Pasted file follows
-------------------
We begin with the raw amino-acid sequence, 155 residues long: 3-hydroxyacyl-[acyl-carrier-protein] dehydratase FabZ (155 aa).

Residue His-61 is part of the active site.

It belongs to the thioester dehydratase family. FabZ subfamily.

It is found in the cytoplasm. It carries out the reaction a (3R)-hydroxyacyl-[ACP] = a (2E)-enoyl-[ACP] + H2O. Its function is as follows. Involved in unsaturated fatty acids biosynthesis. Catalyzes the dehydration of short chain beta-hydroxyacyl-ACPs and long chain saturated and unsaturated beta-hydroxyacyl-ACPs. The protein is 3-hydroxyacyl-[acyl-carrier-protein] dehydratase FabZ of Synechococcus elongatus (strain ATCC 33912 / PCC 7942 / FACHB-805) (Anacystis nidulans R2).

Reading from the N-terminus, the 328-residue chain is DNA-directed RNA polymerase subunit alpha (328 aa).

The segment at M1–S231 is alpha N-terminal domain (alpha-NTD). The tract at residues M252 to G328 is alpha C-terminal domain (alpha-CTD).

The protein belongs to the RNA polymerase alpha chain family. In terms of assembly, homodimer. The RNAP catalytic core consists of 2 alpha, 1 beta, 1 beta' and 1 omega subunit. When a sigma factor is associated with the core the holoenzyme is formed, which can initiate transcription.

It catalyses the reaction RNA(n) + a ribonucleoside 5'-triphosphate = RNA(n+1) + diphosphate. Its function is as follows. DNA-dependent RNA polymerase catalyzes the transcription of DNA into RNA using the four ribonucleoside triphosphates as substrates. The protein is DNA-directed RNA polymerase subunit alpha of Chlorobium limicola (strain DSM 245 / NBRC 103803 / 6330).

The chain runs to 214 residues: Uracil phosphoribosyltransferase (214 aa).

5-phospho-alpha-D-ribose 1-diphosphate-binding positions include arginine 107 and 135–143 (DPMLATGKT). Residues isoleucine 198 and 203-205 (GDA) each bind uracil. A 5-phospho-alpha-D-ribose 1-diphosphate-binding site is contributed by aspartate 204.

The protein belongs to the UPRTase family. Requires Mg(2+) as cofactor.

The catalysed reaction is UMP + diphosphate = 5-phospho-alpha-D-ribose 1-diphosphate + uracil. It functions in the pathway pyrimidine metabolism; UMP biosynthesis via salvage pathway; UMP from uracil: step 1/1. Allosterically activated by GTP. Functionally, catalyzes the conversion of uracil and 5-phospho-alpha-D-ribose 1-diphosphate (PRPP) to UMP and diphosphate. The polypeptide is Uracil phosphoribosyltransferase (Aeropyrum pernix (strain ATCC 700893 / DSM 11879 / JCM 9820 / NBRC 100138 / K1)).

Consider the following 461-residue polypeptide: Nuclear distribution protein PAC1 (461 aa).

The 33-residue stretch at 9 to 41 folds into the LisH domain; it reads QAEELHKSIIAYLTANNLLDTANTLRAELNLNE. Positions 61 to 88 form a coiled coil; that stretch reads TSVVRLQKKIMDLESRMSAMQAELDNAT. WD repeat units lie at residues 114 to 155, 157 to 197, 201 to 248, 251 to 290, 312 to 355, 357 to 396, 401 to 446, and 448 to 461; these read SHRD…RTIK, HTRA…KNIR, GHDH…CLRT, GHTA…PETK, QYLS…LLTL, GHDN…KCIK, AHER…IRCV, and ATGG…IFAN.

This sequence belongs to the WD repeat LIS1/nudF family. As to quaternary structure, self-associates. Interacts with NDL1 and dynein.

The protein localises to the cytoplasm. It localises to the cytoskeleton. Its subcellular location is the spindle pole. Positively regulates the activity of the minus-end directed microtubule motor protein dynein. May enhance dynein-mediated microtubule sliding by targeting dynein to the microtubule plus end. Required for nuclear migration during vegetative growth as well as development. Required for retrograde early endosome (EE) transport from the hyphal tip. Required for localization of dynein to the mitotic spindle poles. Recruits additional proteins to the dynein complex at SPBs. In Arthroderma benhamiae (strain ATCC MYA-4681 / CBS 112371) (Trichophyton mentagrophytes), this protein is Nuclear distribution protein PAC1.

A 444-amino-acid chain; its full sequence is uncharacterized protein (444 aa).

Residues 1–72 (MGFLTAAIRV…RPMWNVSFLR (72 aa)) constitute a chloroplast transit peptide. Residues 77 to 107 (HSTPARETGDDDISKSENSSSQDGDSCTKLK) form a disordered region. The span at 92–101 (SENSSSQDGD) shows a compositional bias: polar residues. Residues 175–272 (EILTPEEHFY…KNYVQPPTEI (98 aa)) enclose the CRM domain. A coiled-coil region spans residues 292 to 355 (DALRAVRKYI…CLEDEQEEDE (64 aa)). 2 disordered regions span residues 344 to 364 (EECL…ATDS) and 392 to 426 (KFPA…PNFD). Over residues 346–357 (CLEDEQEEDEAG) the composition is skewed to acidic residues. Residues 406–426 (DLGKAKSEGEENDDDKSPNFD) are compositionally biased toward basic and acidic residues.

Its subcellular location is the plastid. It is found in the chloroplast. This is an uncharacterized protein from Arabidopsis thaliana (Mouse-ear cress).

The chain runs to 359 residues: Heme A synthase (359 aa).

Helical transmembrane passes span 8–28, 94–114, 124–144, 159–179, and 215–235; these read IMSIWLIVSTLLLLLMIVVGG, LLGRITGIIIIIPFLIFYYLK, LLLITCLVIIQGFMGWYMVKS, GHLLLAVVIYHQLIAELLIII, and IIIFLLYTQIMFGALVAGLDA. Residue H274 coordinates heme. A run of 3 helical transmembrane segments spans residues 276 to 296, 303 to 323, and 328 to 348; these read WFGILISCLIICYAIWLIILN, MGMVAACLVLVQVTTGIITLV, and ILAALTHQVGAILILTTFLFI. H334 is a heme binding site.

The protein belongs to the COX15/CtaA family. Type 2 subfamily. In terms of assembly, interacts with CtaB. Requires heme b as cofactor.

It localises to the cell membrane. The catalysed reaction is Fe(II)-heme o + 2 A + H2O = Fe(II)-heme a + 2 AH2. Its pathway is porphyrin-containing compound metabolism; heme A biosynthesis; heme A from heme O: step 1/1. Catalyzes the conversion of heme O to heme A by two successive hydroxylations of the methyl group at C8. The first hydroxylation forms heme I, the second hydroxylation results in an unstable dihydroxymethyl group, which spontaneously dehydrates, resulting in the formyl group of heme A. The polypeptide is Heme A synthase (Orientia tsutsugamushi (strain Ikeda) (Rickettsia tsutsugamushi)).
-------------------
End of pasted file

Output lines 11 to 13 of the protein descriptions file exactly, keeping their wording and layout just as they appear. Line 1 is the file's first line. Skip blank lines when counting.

The protein belongs to the UPRTase family. Requires Mg(2+) as cofactor.

The catalysed reaction is UMP + diphosphate = 5-phospho-alpha-D-ribose 1-diphosphate + uracil. It functions in the pathway pyrimidine metabolism; UMP biosynthesis via salvage pathway; UMP from uracil: step 1/1. Allosterically activated by GTP. Functionally, catalyzes the conversion of uracil and 5-phospho-alpha-D-ribose 1-diphosphate (PRPP) to UMP and diphosphate. The polypeptide is Uracil phosphoribosyltransferase (Aeropyrum pernix (strain ATCC 700893 / DSM 11879 / JCM 9820 / NBRC 100138 / K1)).

Consider the following 461-residue polypeptide: Nuclear distribution protein PAC1 (461 aa).